UK Considers Hiking Capital Gains Tax to Help Plug Fiscal Hole - BLOOMBERG
(Bloomberg) -- Chancellor of the Exchequer Jeremy Hunt is considering increasing the headline rate of capital gains tax as he and Prime Minister Rishi Sunak seek ways to plug the UK’s fiscal hole.
Hunt, who will deliver a major economic statement on Nov. 17, is also looking at cutting capital gains tax allowances and reliefs, according to two officials familiar with the matter who spoke on condition of anonymity because no final decisions have been made. A Treasury spokesperson said they wouldn’t speculate on tax changes.
The government says no options are off the table as ministers seek £50 billion ($56 billion) of spending cuts and tax rises to stabilize Britain’s public finances, which face growing demands due to inflation at a 40-year high, stalling growth and a squeeze on the cost of living. Other potential measures include raising more from taxes on dividends and windfall profits of oil and gas firms, and real-terms cuts to departmental budgets.
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The Hunt package will come amid a bitter economic backdrop for the UK, with the Bank of England predicting a long recession and the economy potentially shrinking 1.7% over 18 months. That creates a major political challenge for Sunak, who has to call a general election by Jan. 2025 at the latest and whose Conservative Party already badly lags the opposition Labour Party in the polls.
‘Inevitable’ Tax Rises
Hunt and Sunak are trying to strike a message of fairness with their economic plans: A Treasury readout of their meeting earlier this week said they agreed “those with the broadest shoulders should be asked to bear the greatest burden.” Though they also said it would be “inevitable” everyone would need to pay more in tax.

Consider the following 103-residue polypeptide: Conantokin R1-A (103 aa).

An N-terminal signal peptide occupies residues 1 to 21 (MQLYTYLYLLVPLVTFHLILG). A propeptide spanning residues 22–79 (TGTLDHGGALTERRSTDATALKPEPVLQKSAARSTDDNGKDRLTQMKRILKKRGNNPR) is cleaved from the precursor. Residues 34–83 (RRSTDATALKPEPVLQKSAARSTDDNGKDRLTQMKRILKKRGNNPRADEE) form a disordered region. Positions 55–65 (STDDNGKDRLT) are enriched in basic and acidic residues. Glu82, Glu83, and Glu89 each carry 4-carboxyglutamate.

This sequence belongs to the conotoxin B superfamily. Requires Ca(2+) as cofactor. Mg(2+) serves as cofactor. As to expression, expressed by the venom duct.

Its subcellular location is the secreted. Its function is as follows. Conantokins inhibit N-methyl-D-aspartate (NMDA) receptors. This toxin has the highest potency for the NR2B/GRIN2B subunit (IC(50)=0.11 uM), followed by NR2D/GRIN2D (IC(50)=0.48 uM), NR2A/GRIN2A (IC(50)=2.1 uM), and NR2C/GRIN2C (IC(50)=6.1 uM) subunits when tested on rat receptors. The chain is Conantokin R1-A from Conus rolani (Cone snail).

Capital gains tax, which is levied on profits from the sale of assets, is expected to raise £15 billion in the current tax year, according to the Office for Budget Responsibility. That’s about 1.5% of all UK tax receipts.
Rates of capital gains tax range from 10% to 28%, depending on the income of the taxpayer and the type of asset sold. There is currently a £12,300 tax-free allowance for individuals. A one percentage-point increase in the main higher rate of capital gains tax would be worth about £145 million according to Treasury estimates.
The government’s Office for Tax Simplification in 2020 recommended overhauling the levy to align it more closely with income tax rates, saying that “in theory” such a move could be worth 14 billion pounds, but in practice it was likely to be lower because of behavioral changes such as people delaying disposals.
The potential changes to capital gains tax were first reported by the Telegraph late on Thursday. Earlier on Thursday, Bloomberg reported that Hunt is considering cutting the tax-free allowance for dividend income, which is currently set at £2,000. A £1,000 reduction in the allowance would be worth about £455 million a year to the exchequer, according to Treasury calculations.
Hunt is also expected to extend a current freeze on income tax thresholds and allowances, which will drag more Britons into higher rates of income tax in the years ahead due to high inflation.